“That was magic,” said a woman after attending the SBIFF’s American Riviera Award tribute honoring Robert Redford. Hers was the unanimous sentiment of the two-hour question-and-answer event with the legendary actor, director, and producer.
Film critic and historian Leonard Maltin moderated the evening, beginning by asking Redford what it was like to see the montage of his filmic life onscreen before coming to the stage for the Q&A. “It’s weird,” Redford said sincerely. “It’s strange. It’s hard,” he continued. “I don’t look back. I never have. Therefore one day you wake up and you look in the car mirror and you realize there is history that you weren’t thinking of before. You were just going forward and doing what had to be done…but you don’t think about what came before until it’s put before you—such as this—and then it gets weird.”
Redford’s thoughtful, humble, honest response set the tone for the evening, which was a feast of storytelling and humorous anecdotes. Maltin guided the actor through a chronological timeline of his career, starting with questions about his TV work in the 1950s when he was just starting out in New York City. Redford had a handful of guest starring roles on several popular series of the time including Perry Mason (his episode was titled “The Case of the Treacherous Toupee,” he revealed with a chuckle) and on The Twilight Zone in which he played Death. (It is one of the most-watched episodes in the series’ history, Redford noted with pride and amazement.)
Redford told of his humble beginnings and why he abandoned his initial desire to be a fine artist for acting. “Art was considered a trivial pursuit and I was not encouraged,” he said. “I wanted out and about. I wanted to find my own way. I didn’t quite understand that at the time…so when I was young I had an outlaw sensibility.” This, he said, was the reason he was drawn to Butch Cassidy and the Sundance Kid—he could identify with the role. “I felt comfortable being slightly outside the box.”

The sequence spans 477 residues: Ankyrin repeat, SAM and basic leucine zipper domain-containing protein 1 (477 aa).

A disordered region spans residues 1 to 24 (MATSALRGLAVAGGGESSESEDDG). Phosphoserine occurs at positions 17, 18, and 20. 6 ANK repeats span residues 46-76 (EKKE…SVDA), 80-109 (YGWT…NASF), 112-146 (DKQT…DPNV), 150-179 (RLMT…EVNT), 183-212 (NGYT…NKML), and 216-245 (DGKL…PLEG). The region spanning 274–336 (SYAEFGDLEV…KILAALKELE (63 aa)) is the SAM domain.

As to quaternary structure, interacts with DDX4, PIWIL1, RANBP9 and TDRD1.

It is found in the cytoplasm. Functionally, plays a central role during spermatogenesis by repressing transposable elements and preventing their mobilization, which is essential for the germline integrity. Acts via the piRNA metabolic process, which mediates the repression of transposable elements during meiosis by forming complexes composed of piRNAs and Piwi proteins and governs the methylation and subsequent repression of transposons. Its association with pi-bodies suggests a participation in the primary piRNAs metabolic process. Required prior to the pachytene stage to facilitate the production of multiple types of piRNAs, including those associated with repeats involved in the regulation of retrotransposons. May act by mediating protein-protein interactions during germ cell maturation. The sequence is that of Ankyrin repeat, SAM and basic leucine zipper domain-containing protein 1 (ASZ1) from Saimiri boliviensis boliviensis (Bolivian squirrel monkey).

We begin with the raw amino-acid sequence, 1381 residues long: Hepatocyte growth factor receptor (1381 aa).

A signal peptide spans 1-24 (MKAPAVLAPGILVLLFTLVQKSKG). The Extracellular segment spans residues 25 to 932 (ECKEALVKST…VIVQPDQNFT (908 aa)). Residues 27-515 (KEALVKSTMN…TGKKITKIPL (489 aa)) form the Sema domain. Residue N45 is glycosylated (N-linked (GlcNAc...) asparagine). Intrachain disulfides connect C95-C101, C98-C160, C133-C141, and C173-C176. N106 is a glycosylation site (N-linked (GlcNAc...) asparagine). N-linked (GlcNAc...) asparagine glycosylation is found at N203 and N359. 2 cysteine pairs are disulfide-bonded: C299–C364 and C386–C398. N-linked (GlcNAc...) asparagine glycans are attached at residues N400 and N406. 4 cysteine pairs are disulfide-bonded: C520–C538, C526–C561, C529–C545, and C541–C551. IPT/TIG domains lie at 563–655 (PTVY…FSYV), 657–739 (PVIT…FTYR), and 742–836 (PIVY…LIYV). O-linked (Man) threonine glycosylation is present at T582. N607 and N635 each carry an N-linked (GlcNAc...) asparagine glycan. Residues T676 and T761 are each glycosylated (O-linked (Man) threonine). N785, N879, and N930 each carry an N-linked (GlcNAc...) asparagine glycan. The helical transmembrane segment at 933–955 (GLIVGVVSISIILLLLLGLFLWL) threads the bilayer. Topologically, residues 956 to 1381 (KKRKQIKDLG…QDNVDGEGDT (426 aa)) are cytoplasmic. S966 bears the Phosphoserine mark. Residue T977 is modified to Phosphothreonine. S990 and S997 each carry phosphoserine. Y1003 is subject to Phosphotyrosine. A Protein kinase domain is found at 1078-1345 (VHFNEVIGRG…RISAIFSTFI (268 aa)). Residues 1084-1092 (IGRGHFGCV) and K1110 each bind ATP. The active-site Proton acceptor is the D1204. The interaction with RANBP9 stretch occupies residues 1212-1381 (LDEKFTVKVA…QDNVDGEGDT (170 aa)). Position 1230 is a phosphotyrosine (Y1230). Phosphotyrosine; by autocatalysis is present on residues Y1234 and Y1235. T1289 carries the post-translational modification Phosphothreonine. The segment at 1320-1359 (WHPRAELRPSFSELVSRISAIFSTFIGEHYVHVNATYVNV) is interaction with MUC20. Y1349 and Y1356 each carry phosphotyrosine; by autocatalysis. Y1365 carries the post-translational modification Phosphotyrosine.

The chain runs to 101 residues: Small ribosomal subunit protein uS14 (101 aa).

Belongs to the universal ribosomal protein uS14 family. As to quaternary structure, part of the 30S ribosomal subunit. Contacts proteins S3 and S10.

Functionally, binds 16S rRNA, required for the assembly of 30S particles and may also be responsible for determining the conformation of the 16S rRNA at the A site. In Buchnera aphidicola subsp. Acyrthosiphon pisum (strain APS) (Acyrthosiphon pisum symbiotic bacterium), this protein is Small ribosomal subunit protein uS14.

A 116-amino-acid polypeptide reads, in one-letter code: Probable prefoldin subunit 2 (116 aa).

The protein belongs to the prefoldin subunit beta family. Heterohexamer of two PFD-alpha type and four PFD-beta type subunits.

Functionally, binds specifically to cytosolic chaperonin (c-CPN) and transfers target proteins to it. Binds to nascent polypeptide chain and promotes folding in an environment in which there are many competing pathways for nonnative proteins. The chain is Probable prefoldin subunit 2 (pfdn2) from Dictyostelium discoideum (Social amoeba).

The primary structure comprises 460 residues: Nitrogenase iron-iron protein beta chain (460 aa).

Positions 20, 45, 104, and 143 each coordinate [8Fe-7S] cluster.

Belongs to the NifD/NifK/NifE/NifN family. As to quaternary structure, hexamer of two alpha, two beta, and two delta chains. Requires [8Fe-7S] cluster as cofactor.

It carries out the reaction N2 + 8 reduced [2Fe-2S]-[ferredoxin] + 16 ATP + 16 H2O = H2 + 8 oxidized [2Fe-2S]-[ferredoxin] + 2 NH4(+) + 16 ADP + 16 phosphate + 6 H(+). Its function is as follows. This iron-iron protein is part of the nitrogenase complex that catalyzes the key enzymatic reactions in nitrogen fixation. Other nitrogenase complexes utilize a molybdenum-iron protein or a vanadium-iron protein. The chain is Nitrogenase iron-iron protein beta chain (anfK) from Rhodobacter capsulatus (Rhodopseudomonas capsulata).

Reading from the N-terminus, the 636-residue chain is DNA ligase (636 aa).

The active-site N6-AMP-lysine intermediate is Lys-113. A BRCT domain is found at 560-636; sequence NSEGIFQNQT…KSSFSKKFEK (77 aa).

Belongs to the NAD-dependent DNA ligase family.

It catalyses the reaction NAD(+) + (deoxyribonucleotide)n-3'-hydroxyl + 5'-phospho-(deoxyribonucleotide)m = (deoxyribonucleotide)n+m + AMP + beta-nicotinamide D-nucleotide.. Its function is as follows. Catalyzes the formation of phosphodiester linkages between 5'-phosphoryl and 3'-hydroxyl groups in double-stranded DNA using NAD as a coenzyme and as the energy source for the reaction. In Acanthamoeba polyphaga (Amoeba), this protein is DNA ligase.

Other topics covered included his evolution to director, his political interests, his many collaborations with Sydney Pollack, and his long, close friendship with Paul Newman. Despite Redford’s notorious shyness, which keeps him out of the public eye as much as possible he said, he was generous with the details of his life and kept the audience entranced with his warm, measured demeanor and witty observations.
Redford’s conversation with Maltin was easy and inviting, like hearing wonderful stories around a campfire, and as such time flew out the window. But length of the show was being tracked and Maltin was told to wrap it up at just before 10:30 p.m. thus he had to skip over a lot of Redford’s career and bring things to his most recent work, this year’s All is Lost, which has earned Redford critical acclaim and numerous film award nominations. When Maltin asked why he took on the role—which had no other cast members and almost no dialogue—Redford replied simply, “It was a challenge I was really looking for.”
Then SBIFF Executive Director Roger Durling came to the podium to give Redford his award. With a quavering voice, Durling told of his own life and the difficult journey he’s endured, only getting through it by escaping to the movies. He was inspired, he said, by Redford’s Sundance Kid, specifically the scene where he and Butch jump off the cliff—taking a leap of faith. “[He] taught me how to jump and I’m proud to say that I can finally swim because of you,” Durling said crying.
Redford accepted the award saying coming to the festival was “a little bit like coming home,” having spent a lot of time in town surfing and in the mountains. “This festival is honoring your community,” he said, “and I take this award very seriously.”